Cheap, sturdy houses designed by an Australian man have survived Fiji’s devastating cyclone with barely a scratch and provide a potential blueprint for reconstruction efforts.
In Koroipita, or Peter’s Village, on the north-west coast of Fiji’s main island Viti Levu, residents are cleaning up after Cyclone Winston.
But it is not a massive effort like those seen in other cyclone-ravaged parts of the country.
Instead, a handful of men are repairing a small section of a collapsed retaining wall.
Of the 230 houses, none sustained any significant damage after Cyclone Winston swept through the Fiji islands.
The man who designed the houses, Peter Drysdale, explained why the houses were so strong by pointing to the roof of one of the structures.
“Have a look at this connecting roof. You can see the strapping details. We use about 14 coils of steel strapping in every house,” he said.
“And we use about 58 kilograms of nails. It’s all in the fixings.”
Mr Drysdale built Koroipita for people who had been living in squalid squatter settlements.
He designed the small, simple houses to be tough after decades spent rebuilding cyclone-damaged homes in rural parts of Fiji.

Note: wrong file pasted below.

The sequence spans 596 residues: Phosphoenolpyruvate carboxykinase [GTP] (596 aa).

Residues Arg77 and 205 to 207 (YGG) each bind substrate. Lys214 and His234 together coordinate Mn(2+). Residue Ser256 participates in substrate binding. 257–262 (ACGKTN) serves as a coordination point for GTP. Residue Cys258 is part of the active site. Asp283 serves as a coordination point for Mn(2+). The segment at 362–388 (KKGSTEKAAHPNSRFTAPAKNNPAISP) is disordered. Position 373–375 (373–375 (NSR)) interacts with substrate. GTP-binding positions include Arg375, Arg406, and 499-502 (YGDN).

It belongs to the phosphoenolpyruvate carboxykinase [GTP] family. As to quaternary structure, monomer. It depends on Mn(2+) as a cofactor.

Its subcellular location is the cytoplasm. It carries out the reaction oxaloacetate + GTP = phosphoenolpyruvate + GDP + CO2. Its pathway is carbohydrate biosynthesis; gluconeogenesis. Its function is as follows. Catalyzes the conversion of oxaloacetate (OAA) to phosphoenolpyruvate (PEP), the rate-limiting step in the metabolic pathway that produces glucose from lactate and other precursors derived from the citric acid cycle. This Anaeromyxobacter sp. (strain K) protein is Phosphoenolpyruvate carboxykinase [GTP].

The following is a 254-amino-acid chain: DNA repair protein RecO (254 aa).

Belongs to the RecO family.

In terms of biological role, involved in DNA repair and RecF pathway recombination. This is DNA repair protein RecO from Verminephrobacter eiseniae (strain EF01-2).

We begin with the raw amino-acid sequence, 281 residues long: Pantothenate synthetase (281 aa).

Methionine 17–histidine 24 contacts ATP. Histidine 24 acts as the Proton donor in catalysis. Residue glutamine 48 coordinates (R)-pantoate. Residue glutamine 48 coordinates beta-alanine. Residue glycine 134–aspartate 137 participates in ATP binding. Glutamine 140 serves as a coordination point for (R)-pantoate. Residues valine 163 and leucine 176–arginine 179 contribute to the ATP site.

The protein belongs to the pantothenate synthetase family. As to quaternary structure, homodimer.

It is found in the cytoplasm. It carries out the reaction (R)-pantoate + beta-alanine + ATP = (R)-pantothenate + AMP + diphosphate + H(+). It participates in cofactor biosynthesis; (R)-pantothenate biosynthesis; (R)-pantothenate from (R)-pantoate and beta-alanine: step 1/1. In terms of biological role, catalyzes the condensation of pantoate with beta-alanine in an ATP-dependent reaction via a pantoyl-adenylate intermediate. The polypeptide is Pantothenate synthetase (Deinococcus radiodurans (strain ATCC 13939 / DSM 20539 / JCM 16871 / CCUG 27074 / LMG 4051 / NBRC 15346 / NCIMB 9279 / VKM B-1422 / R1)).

“All the way from the pile, the stump, there’s no weak connection all the way through to the top of the roof,” he said.
“There is 1,000 roofing and wall screws that go into one house. Roofing screws, not nails.”
There are a few houses neighbouring Koroipita and all of them have been badly damaged. But there is barely a scratch on the houses inside the community.
Ashika Kumar lives in one of the houses in Koroipita with her six young children.
She said it was a terrifying experience when Winston struck, but she and her family were safe inside their house.
“It’s very scary but it’s easy for us to stay inside the house. Nothing happened inside the house to our children, so we are very lucky,” she said.
“We also thank Mr Peter to give us a good house in Koroipita.”
In the wake of Cyclone Winston the Fiji Government has called for tenders to rebuild damaged homes in rural areas.
Mr Drysdale said the houses in Koroipita could be built in five days and cost just $13,000 each.
“It’s here for the replicating if they want to. We don’t have any patent on this. We’d like to see them spring up all over the place,” he said.
He said the design could also be useful elsewhere in the Pacific to deal with other potential natural disasters.
“It’s more than just houses, this is a community we built here, and it’s a complete holistic solution for settling people moving into the cities and urban drift,” he said.
“In time this is a very critical model for settling large numbers of people due to climate change as climate change refugees.”